Throwing punches at Klitschko

Wladimir Klitschko holds many boxing titles15 November 2012

Boxing–Gaza analogy

There’s a war going on. I guess I don’t have to remind you and much of the discussion is only clichés. Israel doesn’t use disproportionate force†.  Some casualties are innocent victims but most are not‡. Much of the criticism can be condensed down to labeling Israel a big bully or worse, a murdering, evil, big bully.

Trying to explain this to some of the people I’m forced to debate is like explaining algebra to a five-year old. And when caught with unanswerable facts or logic the Palestinian Two-Step surfaces. We need an analogy that even intellectually challenged ‘supporters’†† of the Palestinians can understand. So I have developed the Klitschko Analogy.

The Klitschko Analogy

Let us say I’m walking down the street when I encounter Wladimir Klitschko who has just defended one of his alphabet soup, World Heavyweight Boxing titles yet again. There is plenty of reason to be jealous. He’s bigger than me; more successful than me; more famous than me; wealthier than me; is dating a Hollywood actress (at least he was last time I watched E channel) and could easily be smarter than me. So I take a swing at him. Damn him. He’s walking on my footpath like he owns it.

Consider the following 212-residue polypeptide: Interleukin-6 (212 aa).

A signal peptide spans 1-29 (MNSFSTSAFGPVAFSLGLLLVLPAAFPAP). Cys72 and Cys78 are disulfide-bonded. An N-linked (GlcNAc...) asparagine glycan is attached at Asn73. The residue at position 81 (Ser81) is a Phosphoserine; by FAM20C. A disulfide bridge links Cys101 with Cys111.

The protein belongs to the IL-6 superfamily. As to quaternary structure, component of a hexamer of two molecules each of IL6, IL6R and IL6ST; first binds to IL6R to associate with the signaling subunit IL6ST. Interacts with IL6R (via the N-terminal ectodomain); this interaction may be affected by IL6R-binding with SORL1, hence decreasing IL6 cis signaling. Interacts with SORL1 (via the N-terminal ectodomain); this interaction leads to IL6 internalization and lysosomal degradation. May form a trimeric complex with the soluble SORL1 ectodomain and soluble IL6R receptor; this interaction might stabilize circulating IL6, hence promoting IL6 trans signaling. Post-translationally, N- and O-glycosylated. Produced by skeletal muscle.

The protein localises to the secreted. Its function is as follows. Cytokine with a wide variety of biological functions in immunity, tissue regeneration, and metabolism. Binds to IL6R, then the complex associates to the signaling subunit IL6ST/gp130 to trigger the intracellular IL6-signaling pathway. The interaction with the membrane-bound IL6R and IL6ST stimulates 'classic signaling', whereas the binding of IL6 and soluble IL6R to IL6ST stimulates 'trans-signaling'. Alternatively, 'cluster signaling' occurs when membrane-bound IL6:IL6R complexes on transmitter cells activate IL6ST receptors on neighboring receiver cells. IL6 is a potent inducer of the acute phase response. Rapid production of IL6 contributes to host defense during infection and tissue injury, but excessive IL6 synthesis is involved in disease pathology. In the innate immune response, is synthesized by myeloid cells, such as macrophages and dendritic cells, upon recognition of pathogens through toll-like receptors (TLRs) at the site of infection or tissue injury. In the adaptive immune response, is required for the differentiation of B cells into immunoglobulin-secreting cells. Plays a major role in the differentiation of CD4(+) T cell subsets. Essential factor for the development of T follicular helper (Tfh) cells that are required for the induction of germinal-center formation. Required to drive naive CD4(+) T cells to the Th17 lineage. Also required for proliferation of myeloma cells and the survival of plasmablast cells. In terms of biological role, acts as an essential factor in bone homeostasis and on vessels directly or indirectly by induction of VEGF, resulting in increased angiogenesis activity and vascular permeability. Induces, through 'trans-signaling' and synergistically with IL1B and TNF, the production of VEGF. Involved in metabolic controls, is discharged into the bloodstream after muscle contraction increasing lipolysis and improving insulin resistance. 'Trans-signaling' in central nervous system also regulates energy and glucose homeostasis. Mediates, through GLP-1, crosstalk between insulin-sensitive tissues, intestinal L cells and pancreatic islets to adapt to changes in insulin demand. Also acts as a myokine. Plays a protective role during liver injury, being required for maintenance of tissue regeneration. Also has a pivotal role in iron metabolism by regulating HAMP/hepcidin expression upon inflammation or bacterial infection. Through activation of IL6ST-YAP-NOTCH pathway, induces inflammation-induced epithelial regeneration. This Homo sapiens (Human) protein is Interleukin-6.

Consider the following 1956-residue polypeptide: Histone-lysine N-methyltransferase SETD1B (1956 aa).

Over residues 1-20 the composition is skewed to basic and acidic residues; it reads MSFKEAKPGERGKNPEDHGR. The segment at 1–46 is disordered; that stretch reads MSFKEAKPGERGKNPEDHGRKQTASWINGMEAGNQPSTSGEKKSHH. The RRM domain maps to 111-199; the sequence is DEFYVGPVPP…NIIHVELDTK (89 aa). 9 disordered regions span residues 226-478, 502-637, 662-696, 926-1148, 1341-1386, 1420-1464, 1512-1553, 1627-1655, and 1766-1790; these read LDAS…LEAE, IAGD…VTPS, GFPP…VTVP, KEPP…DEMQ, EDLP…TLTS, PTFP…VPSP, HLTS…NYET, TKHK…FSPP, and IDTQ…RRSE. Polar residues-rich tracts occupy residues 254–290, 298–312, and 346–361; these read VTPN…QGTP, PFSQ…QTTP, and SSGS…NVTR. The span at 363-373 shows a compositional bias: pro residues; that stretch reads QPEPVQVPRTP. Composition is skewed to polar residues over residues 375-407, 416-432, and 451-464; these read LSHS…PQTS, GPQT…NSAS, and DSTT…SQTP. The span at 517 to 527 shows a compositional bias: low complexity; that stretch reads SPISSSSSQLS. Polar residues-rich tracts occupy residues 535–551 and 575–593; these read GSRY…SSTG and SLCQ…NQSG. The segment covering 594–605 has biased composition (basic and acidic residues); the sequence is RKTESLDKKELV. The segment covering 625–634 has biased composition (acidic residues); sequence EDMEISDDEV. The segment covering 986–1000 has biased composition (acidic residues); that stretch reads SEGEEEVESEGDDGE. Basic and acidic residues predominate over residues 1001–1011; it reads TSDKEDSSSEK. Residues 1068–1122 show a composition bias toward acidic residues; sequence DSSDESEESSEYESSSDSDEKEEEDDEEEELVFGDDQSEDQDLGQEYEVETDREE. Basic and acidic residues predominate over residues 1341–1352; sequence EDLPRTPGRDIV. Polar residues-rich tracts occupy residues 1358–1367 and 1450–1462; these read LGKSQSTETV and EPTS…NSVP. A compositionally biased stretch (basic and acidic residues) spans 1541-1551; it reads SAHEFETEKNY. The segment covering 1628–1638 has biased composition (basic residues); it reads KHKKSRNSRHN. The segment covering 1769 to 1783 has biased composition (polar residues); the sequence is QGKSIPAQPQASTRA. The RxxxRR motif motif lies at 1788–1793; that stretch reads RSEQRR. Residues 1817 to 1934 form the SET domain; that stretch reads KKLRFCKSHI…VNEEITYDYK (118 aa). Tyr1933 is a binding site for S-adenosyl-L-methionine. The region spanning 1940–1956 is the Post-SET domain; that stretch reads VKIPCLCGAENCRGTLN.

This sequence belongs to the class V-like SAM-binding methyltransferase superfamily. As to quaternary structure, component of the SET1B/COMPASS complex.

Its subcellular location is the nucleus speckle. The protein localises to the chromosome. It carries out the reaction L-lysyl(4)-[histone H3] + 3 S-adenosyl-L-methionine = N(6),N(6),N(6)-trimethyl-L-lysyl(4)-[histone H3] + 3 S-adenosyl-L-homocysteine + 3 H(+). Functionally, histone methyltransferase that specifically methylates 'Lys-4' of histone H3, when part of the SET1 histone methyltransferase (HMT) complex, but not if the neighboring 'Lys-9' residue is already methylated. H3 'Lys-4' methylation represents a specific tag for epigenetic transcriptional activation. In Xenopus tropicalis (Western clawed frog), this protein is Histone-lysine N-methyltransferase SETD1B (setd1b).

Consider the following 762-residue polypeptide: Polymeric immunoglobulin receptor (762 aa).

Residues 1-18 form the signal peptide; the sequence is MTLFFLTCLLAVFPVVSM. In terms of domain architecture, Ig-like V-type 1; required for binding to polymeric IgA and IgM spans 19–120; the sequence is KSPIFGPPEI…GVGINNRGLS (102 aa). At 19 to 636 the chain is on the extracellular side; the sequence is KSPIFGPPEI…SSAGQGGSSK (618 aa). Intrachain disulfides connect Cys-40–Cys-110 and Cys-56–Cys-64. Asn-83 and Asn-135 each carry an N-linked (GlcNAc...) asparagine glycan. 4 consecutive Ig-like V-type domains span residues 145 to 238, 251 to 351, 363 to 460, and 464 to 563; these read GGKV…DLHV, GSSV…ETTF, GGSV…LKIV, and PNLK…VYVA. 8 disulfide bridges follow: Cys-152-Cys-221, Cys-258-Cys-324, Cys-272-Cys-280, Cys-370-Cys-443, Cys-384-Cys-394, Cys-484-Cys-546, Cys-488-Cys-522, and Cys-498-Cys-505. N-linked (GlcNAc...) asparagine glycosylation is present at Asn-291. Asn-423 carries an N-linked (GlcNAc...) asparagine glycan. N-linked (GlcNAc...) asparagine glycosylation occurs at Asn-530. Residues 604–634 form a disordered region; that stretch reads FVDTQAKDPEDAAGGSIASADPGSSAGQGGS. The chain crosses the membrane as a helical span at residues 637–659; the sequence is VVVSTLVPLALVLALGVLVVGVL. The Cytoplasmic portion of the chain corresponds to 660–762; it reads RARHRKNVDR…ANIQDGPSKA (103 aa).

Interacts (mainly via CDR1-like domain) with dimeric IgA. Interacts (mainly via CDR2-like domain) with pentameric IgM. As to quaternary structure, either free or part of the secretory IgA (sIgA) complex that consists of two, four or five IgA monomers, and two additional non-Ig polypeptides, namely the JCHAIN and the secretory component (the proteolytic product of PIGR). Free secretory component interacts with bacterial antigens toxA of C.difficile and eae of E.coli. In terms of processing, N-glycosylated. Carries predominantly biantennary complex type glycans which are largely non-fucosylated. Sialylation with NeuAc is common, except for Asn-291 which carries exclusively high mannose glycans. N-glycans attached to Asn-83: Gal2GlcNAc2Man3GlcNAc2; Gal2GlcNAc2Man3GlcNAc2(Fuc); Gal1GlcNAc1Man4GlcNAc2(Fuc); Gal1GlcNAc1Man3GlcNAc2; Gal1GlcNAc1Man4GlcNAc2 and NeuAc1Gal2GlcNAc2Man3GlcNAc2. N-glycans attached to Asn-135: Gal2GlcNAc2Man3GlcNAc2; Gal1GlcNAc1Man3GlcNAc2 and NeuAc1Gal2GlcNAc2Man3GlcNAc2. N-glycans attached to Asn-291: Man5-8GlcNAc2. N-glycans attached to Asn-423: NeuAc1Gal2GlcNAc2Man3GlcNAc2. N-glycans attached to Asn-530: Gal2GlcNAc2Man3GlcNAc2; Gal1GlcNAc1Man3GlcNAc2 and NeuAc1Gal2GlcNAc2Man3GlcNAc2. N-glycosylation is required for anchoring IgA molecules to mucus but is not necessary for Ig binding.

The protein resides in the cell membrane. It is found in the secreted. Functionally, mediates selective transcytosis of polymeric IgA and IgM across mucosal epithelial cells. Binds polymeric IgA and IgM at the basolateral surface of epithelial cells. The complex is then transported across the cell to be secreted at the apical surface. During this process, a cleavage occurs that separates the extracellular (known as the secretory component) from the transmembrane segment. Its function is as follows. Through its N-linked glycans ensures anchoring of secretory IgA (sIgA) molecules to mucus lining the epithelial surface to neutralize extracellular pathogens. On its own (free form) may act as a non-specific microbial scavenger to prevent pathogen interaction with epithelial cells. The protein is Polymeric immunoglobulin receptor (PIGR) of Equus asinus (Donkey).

It’s possible I might get lucky and connect. His chin is really out of range and a champion athlete’s reflexes may push his chin beyond my reach. Hit him? Maybe. Hurt him? Less likely. Irritate him? You bet. Knock him out? Only in a dream or a pop music video! Even with the advantage of surprise.

By all accounts, Mr. Klitschko is a gentleman and well aware of the PR fallout if he strikes a much weaker opponent, out of the ring. He would probably respond with an, “OK. You’ve had your fun. Don’t do it again”.

But I’m drunk with success and try another punch, convinced that I can do it again and even achieve my goals of kicking him off my street and/or recovering lost pride. Did I mention he’s a Christian or at least I think he might be?

The champions response could be a light, warning tap, to remind me what I would be getting into. Unfortunately for me the tap of a trained boxer with about a 32 kilogram (71 pound)  weight advantage would probably send me flying off my feet and stretched on the ground. In the process an onlooker is knocked over by my hurdling body?